Tolkien the Medievalist

Tolkien the Medievalist

Tolkien the Medievalist

Tolkien the Medievalist


Interdisciplinary in approach, Tolkien the Medievalist provides a fresh perspective on J. R. R. Tolkien's Medievalism. In fifteen essays, eminent scholars and new voices explore how Professor Tolkien responded to a modern age of crisis - historical, academic and personal - by adapting his scholarship on medieval literature to his own personal voice. The four sections reveal the author influenced by his profession, religious faith and important issues of the time; by his relationships with other medievalists; by the medieval sources that he read and taught, and by his own medieval mythologizing.


Jane Chance

J. R. R. Tolkien’s The Lord of the Rings was recently named “Book of the Century” in a survey of 25,000 British readers. The trilogy has sold over a hundred million copies worldwide since its publication in 1954 and has been translated into twenty-five different languages (most recently, Chinese). Tapping into Tolkien’s enormous popularity, producer Saul Zaentz (The English Patient) and director Peter Jackson (The Frighteners) launched a $400-million film adaptation of The Lord of the Rings; shooting began in 1999 on location in New Zealand. With the growing interest in the filming of Tolkien’s epic - the first of three full-length features that appeared in Christmas of 2001, to be followed by the next two on consecutive Christmases - there has been a parallel rise in interest in his writings and books about his writings. Copies of the 1955 British first edition, first printing, of the trilogy (with dust-jackets) recently sold on eBay for over $19,000, for example.

What is it that makes this “fairy-tale” appeal to readers of all ages in so many different countries? Why has its reputation increased in the years since Tolkien’s death? And what information does one need to appreciate the fantastical world that Tolkien created - with its own history, geography, and mythology - inhabited by peoples speaking fourteen different languages, all elaborately constructed by this medievalist scholar who taught at Oxford?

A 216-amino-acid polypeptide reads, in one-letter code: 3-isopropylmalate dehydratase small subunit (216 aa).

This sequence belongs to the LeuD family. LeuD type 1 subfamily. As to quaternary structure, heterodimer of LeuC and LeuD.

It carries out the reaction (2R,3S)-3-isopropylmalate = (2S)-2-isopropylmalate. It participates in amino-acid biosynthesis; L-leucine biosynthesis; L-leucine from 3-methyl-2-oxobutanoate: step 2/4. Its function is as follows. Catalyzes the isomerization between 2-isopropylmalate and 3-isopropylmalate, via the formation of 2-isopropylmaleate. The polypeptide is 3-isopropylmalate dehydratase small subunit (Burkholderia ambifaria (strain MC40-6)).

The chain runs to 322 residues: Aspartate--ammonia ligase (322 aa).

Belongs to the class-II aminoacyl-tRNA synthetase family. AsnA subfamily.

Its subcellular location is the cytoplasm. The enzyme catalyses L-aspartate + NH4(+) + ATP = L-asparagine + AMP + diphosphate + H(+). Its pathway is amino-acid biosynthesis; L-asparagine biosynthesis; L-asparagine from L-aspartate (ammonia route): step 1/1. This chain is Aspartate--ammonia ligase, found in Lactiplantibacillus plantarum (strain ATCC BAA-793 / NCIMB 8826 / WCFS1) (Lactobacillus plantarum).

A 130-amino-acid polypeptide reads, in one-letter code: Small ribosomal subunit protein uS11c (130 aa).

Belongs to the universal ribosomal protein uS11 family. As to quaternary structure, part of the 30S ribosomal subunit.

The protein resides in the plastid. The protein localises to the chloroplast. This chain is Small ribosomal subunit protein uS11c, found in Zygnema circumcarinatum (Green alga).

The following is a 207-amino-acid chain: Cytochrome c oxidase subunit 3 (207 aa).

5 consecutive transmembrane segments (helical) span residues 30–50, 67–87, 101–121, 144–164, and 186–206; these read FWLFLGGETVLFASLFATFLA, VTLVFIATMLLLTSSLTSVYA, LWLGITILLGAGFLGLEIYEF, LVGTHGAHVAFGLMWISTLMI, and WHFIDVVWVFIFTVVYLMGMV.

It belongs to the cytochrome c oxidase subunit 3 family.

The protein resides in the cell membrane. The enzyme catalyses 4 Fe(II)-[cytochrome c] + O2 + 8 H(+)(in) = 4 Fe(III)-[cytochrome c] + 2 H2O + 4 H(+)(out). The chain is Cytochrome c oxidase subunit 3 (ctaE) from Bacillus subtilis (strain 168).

Although various critical studies of Tolkien appeared in the 1970s, in the past few years there has been only one new collection of essays about Tolkien’s writing and literary sources, both fiction and nonfiction: J. R. R. Tolkien and his Literary Resonances: Views of Middle-earth, edited by George Clark and Daniel Timmons (2000). The recent hard-cover collection of scholarly essays by Tolkien scholars, Tolkien’s Legendarium: Essays on “The History of Middle-earth” (2000), about the British medievalist’s background mythology - the twelve volumes of The History of Middle-earth compiled by Christopher Tolkien from his father’s unpublished drafts - has just been published by Verlyn Flieger and Carl F. Hostetter. The very important J. R. R. Tolkien: A Descriptive Bibliography, by Wayne G. Hammond and Douglas A. Anderson, appeared in hard cover in 1993 through Oak Knoll Books (significant because of the many reprintings and revisions published during Tolkien’s lifetime and thereafter, and therefore valuable to book collectors). New editions and reprintings of The Hobbit and The Lord of the Rings have been produced by HarperCollins in Great Britain, the press to which Allen

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